The Church Today in Cultural Captivity

Why the Lordship of Christ is the Great Commission.

There’s a controversial Instagram account that calls out megachurch pastors for wearing exorbitantly-priced designer sneakers. The account, @PreachersNSneakers, posts photos of celebrity preachers taken from their social media accounts or public appearances.

It then pairs up their “swag attire” with a price tag. One pastor can be seen wearing $6,000 Yeezys and $2,500 Hypebeast grail sneakers.

Kate Bowler, a professor of the history of Christianity at Duke, writes about something similar in her New York Times op-ed about the prosperity gospel in America. Her story made me laugh out loud at first because of the irony, but saddened me a moment later because of the tragedy.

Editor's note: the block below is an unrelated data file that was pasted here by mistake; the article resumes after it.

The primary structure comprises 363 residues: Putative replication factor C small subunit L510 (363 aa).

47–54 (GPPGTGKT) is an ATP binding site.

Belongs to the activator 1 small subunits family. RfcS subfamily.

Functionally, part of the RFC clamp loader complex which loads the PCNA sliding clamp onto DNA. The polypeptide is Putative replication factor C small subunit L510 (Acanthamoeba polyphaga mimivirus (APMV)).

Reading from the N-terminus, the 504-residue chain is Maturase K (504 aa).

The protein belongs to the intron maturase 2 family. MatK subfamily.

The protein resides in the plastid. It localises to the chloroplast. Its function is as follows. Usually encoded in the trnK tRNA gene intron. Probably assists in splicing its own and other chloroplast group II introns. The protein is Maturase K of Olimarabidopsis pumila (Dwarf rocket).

She writes, “No word of a lie: I once saw a megachurch pastor almost choke to death on his own fog machine.” The fact that Kate had to inform us she wasn’t exaggerating suggests that even she had a hard time believing what she was seeing. I guess it is a little difficult to believe that something so far-fetched could happen in a church. Or is it?

In the acclaimed novel The Sun Also Rises by Ernest Hemingway, the character Bill asks another, “How did you go bankrupt?” Mike answers, “Two ways. Gradually, then suddenly.”

How does a pastor end up wearing shoes that exceed the annual amount an average American contributes to their retirement? “Two ways. Gradually, then suddenly.” This is the consummation of the unholy marriage between American consumerism and the church in America.

Christian apologist Os Guinness says that when we look at evangelicalism today, it is the world and the spirit of the age that are dominant, not the Word and Spirit. The church in the U.S. is strong numerically, but weak …

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Source: The Church Today in Cultural Captivity